The State Board of Education today voted to adopt final-form regulations to amend Chapter 4, Academic Standards and Assessment, of Title 22, the Pennsylvania Education Code, said Secretary of Education Ron Tomalis.
Specifically, the board's action puts into place the Pennsylvania Common Core Standards and requires students to demonstrate proficiency on a Keystone Exam, validated local assessment or a comparable Advanced Placement/International Baccalaureate exam.
"Chapter 4 contains the nuts and bolts of our education system," said State Board of Education Chairman Larry Wittig. "The action taken by the State Board today has strengthened the process by which school districts provide that education.
As required by the new regulations, the Pennsylvania Common Core Standards in English language, arts and mathematics must be implemented in all public schools across the state by July 1, 2013.
Similar to the nationwide Common Core State Standards initiative, which is under way in 45 states,
Tomalis noted that these rigorous standards will serve as a framework for schools as to what students should be taught and have knowledge of based on their grade level.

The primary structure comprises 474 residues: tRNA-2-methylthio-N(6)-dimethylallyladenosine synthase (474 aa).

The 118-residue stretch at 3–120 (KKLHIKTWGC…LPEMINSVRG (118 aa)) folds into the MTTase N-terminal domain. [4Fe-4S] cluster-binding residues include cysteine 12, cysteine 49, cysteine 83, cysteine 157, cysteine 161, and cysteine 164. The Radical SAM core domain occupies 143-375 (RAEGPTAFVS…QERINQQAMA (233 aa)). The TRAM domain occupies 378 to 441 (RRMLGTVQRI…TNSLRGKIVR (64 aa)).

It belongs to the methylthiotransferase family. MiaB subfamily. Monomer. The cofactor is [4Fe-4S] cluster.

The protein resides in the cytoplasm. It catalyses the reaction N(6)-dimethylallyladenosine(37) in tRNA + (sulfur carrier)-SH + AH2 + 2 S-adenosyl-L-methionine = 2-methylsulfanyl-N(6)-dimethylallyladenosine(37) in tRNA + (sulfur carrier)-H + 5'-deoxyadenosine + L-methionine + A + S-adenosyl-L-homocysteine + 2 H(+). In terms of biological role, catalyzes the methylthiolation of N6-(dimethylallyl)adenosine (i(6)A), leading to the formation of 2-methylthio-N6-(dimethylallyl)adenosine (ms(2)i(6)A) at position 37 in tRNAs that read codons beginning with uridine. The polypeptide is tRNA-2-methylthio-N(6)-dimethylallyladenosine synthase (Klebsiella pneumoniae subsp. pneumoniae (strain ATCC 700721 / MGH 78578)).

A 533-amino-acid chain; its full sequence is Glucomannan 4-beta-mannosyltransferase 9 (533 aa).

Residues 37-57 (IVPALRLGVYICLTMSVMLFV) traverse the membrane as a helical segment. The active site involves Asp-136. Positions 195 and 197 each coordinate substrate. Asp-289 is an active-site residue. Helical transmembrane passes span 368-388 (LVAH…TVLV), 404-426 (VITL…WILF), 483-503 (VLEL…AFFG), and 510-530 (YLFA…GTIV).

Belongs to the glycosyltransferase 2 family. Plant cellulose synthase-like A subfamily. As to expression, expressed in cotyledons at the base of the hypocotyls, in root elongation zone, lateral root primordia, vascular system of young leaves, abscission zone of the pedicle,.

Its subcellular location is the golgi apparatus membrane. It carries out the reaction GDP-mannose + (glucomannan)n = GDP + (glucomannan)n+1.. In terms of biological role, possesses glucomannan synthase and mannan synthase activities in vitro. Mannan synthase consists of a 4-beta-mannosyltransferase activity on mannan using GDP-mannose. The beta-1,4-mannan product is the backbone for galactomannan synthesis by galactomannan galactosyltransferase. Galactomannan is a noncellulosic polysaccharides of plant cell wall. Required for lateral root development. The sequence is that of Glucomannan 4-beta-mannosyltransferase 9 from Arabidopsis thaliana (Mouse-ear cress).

The board also adopted the final implementation schedule for the Keystone Exams, which are rigorous, end-of-course assessments designed to ensure a student's mastery of specific academic content. These exams are required to graduate from a
Beginning with the class of 2017 - this year's 8th-grade class - students will be required to pass three Keystone Exams - algebra I, biology and literature - or a comparable assessment to obtain a high school diploma.
The class of 2019 - this year's 6th-grade class - will be required to pass four Keystone Exams - algebra I, biology, literature and composition.
The class of 2020 - this year's 5th-grade class - and beyond will be required to pass five Keystone Exams - algebra I, biology, literature, composition, and civics and government.
The composition and civics and government exams are subject to available state funding for development and implementation of each assessment.
Additionally, subject to available funding, five additional Keystone Exams would be made available to school districts for voluntary use based on the following schedule: geometry in 2016-17,
The board also voted to repeal the required culminating graduation project, and the Keystone Exams, from counting as one-third of a student's course grade.
The Pennsylvania System of School Assessment (PSSA) will no longer be required for 11th-grade students but will continue to be taken by students in grades 3 through 8. Additionally, the PSSA will be aligned to the Pennsylvania Common Core State Academic Standards in the 2014-15 school year.
Now that the board has taken final action to amend the regulations, they will now go to the House and Senate Education committees and Independent Regulatory Review Commission for consideration.